Supermarket shelves could stay bare for weeks as the latest Covid crisis wreaks havoc with Australia’s supply chain, a top Coles executive has warned.
Hundreds of meat workers in abattoirs have been sent into isolation in recent days as the Omicron strain sweeps across Australia.
Startling images have shown Coles and Woolworths shelves stripped of their produce as supermarkets struggle to refill their stores after the Christmas and New Year shopping rush.
Coles Chief Operating Officer Matthew Swindells said shoppers were in for a ‘couple of difficult weeks’ in the run-up to Australia Day as Omicron worsens existing labour shortages.
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This Woolworths on Sydney’s north shore had limited fresh produce and meat in stock earlier this week. Shoppers are in for a ‘couple of difficult weeks’ as supermarkets struggle to fill shelves in the run-up to Australia Day, a top Coles executive has warned
‘We were facing a number of supply chain challenges already – a shortage of pallets and a shortage of truck drivers,’ he told the Today show.
‘(After the Christmas rush) we’re somewhat on the back foot trying to make sure that we can keep the food supply lines going.
‘We’ve got probably another couple difficult weeks.’
The supermarket executive warned shoppers they may need to change brand to find their favourite products.
‘You might have to change brand or buy a different pack size,’ he said. ‘As it’s a new year, try something different.
‘It will take us a few weeks to fully recover from this and importantly, we need to get those team member numbers that are isolating back into the workforce to recover all of those food supplies.’
The Omicron variant has meant as much as 70 per cent of factory and farms workers are unable to go to work.
The peak industry body is calling for meat workers to get rapid antigen testing priority to keep them working or face a nationwide meat shortage in the next two weeks.
Pictured are January 26 revellers. Coles Chief Operating Officer Matthew Swindells said said Omicron was worsening existing labour shortages
‘This is an emergency as of now,’ Australian Meat Industry Council chief executive Patrick Hutchinson told Seven News.
‘We’re now seeing a large amount of meat workers who actually can’t get to work.
‘There’s hundreds and hundreds of staff up and down the eastern seaboard, certainly Queensland, NSW and VIC who aren’t able to get to work at this stage.’
He admitted there may be no lamb by Australia Day.
‘That’s a real possibility unless we get the settings right,’ he replied.
‘I’m actually concerned we will have a shortage because we just won’t have the people on site over the next month to six weeks to be able to process anything.’
An Aussie barbecue could be off the menu on Australia Day due to a national meat shortage caused by Covid (stock image)
AMIC also called for urgent guarantees to be put in place to shore up meat production and supply capacity.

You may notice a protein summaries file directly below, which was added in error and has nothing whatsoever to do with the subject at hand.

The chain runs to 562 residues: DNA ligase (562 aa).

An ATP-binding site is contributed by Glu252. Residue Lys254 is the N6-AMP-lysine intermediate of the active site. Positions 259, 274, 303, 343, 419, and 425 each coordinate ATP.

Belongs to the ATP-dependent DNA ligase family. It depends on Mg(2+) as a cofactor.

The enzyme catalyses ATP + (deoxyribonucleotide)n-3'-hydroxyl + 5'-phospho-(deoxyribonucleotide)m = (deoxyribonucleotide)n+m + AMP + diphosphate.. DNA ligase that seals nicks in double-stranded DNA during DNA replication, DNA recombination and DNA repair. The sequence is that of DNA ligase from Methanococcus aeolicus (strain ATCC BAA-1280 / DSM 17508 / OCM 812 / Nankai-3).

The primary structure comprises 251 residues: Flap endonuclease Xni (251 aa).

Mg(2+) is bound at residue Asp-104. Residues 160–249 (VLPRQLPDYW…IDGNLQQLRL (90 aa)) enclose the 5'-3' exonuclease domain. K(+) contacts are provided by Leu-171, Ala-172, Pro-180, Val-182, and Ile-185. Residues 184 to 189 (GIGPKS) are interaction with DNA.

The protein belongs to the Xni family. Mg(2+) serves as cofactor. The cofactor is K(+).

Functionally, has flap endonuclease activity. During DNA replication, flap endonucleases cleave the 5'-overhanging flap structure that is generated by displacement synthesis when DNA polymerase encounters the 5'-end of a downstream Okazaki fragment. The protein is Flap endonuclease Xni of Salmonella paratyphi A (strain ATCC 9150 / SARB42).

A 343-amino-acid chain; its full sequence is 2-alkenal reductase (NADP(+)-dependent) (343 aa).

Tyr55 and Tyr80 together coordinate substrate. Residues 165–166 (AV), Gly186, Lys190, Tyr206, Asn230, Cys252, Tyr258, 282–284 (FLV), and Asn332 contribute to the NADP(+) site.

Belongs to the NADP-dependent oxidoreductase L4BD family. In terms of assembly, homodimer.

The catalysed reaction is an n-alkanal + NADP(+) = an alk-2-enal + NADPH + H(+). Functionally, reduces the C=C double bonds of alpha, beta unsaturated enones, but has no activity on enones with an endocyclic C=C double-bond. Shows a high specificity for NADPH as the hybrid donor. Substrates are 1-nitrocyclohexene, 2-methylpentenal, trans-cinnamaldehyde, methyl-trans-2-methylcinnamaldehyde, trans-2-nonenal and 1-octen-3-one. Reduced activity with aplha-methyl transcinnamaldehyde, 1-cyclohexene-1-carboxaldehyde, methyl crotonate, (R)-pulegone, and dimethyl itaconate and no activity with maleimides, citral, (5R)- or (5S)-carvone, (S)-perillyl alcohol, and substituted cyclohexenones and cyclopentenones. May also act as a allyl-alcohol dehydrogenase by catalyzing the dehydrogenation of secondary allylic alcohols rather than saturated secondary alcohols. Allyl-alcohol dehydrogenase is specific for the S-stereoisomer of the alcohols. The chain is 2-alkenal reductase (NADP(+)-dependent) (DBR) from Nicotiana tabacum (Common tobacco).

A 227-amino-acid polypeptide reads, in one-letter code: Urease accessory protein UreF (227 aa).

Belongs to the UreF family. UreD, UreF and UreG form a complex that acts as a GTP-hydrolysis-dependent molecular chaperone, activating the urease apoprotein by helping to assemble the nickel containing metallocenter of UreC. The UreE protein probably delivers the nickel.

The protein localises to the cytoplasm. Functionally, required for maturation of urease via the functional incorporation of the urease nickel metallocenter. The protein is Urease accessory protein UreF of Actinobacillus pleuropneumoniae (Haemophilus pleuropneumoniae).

‘In what is already a hugely challenging meat supply landscape, with record high livestock prices and labour shortages due to Covid border closures, we are hearing that multiple meat processing establishments are now having to temporarily shut their doors or operate at very low capacities due to the Omicron surge’, Mr Hutchinson said in a statement.
‘We are experiencing an unprecedented wave of staffing unpredictability.
Shortages of meat on supermarket shelves haven’t gone unnoticed by disappointed customers (pictured, a Coles on Queensland’s Sunshine Coast
‘As Covid spreads in the community, our industry workers are unable to present for work for at least seven days should someone in their family or household test positive, under the current national Covid protocol.’
‘In some instances, we are hearing that under 30 percent of rostered workers have presented for work.’
The surge of Covid-19 cases continues to cause widespread chaos, despite the national cabinet amending the definition of close contacts to ease isolation rules.
Bare meat shelves have become the new norm at this Coles store on the Sunshine Coast, according to shopper Jett
The rules have also been overhauled for positive Covid cases, who only have to isolate for a week if they have no symptoms on day seven.
Woolworths says its shortage of produce such as meat is due to a logistical issue rather than a supply issue.
‘The pandemic has delivered many challenges over the past two years and will continue to do so as we move into this next phase,’ a spokesman told Daily Mail Australia.
‘We’re currently experiencing delays with some of our stock deliveries to stores due to Covid-related impacts on our supply chain operations.
‘We have stock available within our network and our teams and suppliers are doing all they can to replenish stores as quickly as possible.’
‘We thank our customers for their patience and apologise for the inconvenience.’
Daily Mail Australia also contacted Coles for comment.
Retailers Association’ spokesperson Fleur Brown expects the supply chain issues will continue for at least 12 months.
‘However, they are critical at the moment,’ she said.
‘They will ease a little as we get over the Omicron curve.’